Drinking Black Balsam After the Thriller

Leslie Adrienne Miller | Poetry

We hurt ourselves on the film
about the motherless daughter
and the daughterless mother

dubbed in languages we thought
we didn’t speak. To get to it,
we had to cross a dark park

in rain, emptied (by what?)
of people, light, and birds.
Incrementally here, we’ve grown

to understand that men are not
the daggers, nor weather, nor
miles of dark cobble, slicked

and scored by the river’s slaps
against the pier, the clang
of buckets dumping coal

into the holds, and wind
that never comes from the same
direction twice. We can go

anywhere alone on foot,
take in turns and walls black
with abandon, or sudden

lumpy fields of moss where
once a warehouse teemed. No
one is coming back, 30 years

on, for that derelict deco
façade, or the pocked cheeks
of identical women guarding

the music hall. Forests
are keen to retake not only
the town, but to clasp the human

forms back into stone,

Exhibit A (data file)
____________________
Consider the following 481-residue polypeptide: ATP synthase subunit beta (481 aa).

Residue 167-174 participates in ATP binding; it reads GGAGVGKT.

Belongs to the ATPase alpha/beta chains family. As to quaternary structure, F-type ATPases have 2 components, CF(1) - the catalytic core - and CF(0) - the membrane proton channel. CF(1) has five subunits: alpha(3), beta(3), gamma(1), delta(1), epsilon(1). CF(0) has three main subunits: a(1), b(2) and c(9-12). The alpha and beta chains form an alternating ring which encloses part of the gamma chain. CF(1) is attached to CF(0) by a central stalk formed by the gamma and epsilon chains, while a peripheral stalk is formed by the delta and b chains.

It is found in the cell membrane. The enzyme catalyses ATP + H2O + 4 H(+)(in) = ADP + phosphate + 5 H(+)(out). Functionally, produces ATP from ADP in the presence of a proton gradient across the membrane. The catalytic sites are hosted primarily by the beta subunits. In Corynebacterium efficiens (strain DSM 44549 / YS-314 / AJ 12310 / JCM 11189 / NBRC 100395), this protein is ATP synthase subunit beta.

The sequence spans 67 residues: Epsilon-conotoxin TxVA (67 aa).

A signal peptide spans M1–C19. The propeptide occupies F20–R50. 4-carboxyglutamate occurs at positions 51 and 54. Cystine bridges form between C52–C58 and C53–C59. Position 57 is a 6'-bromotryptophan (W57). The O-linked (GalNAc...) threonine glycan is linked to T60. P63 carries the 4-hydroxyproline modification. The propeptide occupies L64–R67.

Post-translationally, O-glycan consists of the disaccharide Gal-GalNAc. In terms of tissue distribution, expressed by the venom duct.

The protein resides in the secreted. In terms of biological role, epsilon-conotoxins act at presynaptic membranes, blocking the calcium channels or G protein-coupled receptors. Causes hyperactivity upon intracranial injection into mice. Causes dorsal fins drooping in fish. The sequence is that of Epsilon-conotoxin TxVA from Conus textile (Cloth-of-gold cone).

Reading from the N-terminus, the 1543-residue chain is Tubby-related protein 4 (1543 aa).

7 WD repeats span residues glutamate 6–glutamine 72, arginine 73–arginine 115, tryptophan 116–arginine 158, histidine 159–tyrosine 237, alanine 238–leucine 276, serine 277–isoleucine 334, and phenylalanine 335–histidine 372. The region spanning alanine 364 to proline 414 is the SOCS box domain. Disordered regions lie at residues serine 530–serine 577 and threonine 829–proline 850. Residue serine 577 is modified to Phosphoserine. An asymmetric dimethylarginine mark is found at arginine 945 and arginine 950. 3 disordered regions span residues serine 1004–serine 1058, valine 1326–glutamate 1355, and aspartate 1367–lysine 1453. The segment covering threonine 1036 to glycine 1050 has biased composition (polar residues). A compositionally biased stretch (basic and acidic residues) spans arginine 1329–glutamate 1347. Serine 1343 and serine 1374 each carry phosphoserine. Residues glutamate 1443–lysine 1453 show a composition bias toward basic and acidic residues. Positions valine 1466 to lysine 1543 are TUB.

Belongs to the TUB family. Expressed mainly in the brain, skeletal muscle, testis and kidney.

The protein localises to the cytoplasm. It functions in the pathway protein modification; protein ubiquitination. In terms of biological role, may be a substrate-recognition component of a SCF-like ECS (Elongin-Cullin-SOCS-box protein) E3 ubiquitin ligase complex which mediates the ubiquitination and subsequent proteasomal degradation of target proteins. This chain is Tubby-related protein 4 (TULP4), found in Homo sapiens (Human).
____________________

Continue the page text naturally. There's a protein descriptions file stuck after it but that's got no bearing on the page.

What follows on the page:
into planets and parent stars,
prickles of light in night sky

into syllable and frame that we
who think we live on the ground
will never understand. The mother

who’s lost her role is not at all
like ours, and yet wasn’t the piano
our instrument of torture once

as well? And wasn’t the silver
tray of tea and biscuits
something, yes, we thought

we could sit and take from her
without obligation, without
fear? It’s not, after all,

testosterone and a pistol
in the belt that are coming
to charm us from ourselves.

What we loved and lost
wraiths here, above wet cobble,
picks her dainty way through

streets that empty suddenly
of the day’s wall of wind
and darken with a soft hiss

they call velis, which stays
near a body like a shade,
and melts or disappears

too slowly or too quickly,
and becomes the forgotten gothic
of all maternal embrace.